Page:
By Adriana Kao, MBA 2016, CellShare team
After the nerves have settled, the Hult Prize, the world’s largest student competition to solve the world’s toughest challenges, has its finalist teams. These finalists came out of the five regional finals held in Boston, San Francisco, Dubai, Shanghai and London on March 12, 2016. The UMD team, comprised of two grad students, an undergraduate student and an alum, competed in and experienced the regional competition held in Boston. Although the UMD team did not go through to the next stage of the competition, it was a terrific experience, in terms of exposure, professional and personal learning experience.
The Hult Prize held in Boston, hosted at the Hult International Business School, was fast-paced and dynamic. There were 58 teams that descended on Boston, from Colombia to France, from India to Nigeria. All sorts of schools were represented and the make-up of teams were as diverse as can be; there were engineers, architects, entrepreneurs, food scientists, bankers, social workers and of course, plenty of business students. It was humbling to be part of such an amazing congregation of people, with such diverse talent and experiences, and all united with the vision to help alleviate poverty in the world’s urban crowded areas.
The Hult Prize, which ultimately awards $1M in funding to one social enterprise, asked participants to think of ways to double the income of 10M people in urban crowded spaces by 2022. A huge challenge, no doubt, but the charge is ambitious on purpose to provoke students to be daring, to break the mold, to disrupt and to change the world. And that was just the beginning of the challenges. Another tremendous difficulty was to boil down the grand idea and business model to only 10 minutes, divided into 6 minutes of presentation and 4 minutes of Q&A. If you haven’t timed yourself talking recently, let me tell you, 6 minutes is incredibly short to convey any idea, much less an idea with the potential to lift millions out of poverty! Teams were judged on how well they aligned with the objective given by Hult, on whether it was impact-centered, and on how feasible, disruptive and scalable the social enterprise idea was. Judges included high level executives from the nonprofit, corporate and government sectors, venture capitalists, and entrepreneurs, and came from diverse industries and companies, such as Google, NYC Department of City Planning, and Oxfam America.
At the end, six teams battled it out in the final round in Boston: Helium from Colombia, ProTrash from Mexico, Magic Bus from Kenya, ACT from India, OptiMrkt from the University of Tampa, and Chacara Foods from Rutgers University. These teams presented such innovative and unique ideas that is worth telling you briefly what each one proposes to do.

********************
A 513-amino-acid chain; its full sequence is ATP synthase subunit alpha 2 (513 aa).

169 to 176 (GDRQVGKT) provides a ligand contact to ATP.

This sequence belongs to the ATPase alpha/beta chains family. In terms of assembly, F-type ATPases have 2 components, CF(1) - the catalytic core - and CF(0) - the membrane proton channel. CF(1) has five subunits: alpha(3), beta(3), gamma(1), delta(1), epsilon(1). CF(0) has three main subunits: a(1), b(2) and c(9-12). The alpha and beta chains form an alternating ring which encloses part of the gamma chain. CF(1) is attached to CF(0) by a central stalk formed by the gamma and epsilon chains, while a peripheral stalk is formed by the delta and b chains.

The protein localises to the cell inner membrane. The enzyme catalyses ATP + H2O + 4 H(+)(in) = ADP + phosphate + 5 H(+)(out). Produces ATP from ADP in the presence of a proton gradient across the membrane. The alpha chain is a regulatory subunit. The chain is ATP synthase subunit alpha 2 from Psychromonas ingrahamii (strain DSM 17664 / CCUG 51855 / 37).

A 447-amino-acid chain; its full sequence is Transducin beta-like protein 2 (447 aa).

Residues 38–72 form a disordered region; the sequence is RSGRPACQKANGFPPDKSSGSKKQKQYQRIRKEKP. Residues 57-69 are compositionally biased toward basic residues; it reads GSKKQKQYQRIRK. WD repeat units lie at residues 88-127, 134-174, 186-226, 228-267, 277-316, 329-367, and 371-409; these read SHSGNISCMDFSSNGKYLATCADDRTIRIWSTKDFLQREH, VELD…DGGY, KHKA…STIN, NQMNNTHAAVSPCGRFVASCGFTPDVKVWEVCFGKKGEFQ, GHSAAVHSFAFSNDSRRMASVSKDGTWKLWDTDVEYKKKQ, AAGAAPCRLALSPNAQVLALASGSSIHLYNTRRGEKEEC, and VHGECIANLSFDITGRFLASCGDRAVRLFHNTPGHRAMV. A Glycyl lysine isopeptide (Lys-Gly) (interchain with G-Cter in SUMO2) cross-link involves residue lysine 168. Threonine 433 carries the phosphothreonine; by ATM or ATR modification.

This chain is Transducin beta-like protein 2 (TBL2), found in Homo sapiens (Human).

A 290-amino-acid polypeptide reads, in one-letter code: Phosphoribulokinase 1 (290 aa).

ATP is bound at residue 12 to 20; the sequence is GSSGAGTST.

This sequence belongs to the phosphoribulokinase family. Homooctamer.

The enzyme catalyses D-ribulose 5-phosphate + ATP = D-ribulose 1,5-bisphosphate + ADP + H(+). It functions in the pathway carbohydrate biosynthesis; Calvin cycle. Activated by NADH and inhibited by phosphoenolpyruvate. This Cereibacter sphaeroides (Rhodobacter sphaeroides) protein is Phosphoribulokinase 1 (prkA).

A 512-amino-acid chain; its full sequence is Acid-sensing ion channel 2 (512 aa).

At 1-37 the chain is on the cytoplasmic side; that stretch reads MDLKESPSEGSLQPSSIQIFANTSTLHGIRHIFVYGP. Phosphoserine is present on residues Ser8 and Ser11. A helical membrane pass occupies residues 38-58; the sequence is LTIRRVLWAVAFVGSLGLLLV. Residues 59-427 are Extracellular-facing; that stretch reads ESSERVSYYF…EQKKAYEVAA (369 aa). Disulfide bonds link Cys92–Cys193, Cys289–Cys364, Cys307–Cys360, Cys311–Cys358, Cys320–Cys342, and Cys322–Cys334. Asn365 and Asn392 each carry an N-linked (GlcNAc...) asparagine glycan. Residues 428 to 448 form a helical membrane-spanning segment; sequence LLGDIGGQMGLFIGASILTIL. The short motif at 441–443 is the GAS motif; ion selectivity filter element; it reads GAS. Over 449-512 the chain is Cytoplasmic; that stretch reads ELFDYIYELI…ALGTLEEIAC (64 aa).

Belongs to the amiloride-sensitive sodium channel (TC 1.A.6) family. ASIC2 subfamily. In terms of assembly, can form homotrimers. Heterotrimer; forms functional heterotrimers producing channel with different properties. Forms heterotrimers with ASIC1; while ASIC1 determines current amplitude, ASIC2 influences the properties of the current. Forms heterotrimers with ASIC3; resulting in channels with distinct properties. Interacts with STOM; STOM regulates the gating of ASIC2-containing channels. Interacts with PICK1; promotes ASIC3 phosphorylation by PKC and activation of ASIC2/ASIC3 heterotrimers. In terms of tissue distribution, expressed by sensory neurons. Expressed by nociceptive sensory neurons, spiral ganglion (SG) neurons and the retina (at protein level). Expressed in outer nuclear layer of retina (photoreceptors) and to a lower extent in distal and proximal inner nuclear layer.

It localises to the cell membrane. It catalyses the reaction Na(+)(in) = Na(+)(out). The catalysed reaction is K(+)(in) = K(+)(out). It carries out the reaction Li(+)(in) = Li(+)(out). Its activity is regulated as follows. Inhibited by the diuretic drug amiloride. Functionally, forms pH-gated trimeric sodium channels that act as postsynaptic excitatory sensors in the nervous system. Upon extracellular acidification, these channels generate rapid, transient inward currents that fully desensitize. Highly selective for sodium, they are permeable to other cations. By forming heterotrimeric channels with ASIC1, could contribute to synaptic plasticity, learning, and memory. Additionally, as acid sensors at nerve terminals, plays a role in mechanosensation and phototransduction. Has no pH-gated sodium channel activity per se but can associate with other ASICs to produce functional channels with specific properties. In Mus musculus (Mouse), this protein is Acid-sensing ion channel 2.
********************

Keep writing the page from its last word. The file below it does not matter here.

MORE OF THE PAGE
Helium is using solar panels embedded in bricks to help bring affordable energy to the poor in Colombia. In addition to being a brilliant modification of current technology, they were able to make it so the solar brick costs the same and can support the same weight as regular bricks, making it easy for developers and home owners to use and replace one for the other.
ProTrash has created a system to simultaneously help poor families increase their income, obtain nutritious food and improve waste management. They’ve created a small-scale trash sorting and weighing machine that is powered by bicycle pedals. Poor families who utilize this machine can exchange the sorted recyclable trash for fresh produce and food from the local food bank and also receive income for the sale of the trash to large recycling facilities.
Magic Bus is an organized text-based ticketing service that aims to make bus transport more reliable and accessible for slum dwellers, especially in and around African large cities. The easy to use system reduces waiting times and increases productivity of both commuters and buses.
ACT proposes to help anyone with some idle time and a cell phone to earn money. ACT will take data processing that need image categorization and text verification and turn these into simple questions that users can answer using a cell-phone based application. This service will be sold to research groups and companies that require this kind of preliminary data processing and users of the app will be able to receive the monetary benefits.
OptiMrkt is a marketplace that facilitates peer-to-peer investments and connects micro-entrepreneurs to buyers and investors. OptiMrkt differentiates itself from other P2P lending platforms because it is also a mobile wallet, it targets small businesses in slums, and it conducts credit verification of its customers so they can better access capital through conventional means.
Chacara Foods aims to solve the food desert problem by collecting “imperfect” produce from farmers, drying it to extend its shelf life, thereby making it easy to transport to communities far and wide.
At the end, after a nerve-racking round of final presentations, one team prevailed. Magic Bus, from Earlham College won the Hult Prize Boston Regional Finals and will go on to compete for the grand prize of $1M against five other teams this coming September.
To learn more about the Hult Prize, visit http://www.hultprize.org/
Adriana’s experience crosses the business and nonprofit sectors, having worked for 5 and a half years in retail sports marketing and the same amount of years in nonprofit grantwriting and fundraising. Adriana is passionate about translating company’s and products’ value to consumers and shaping their experience with a brand.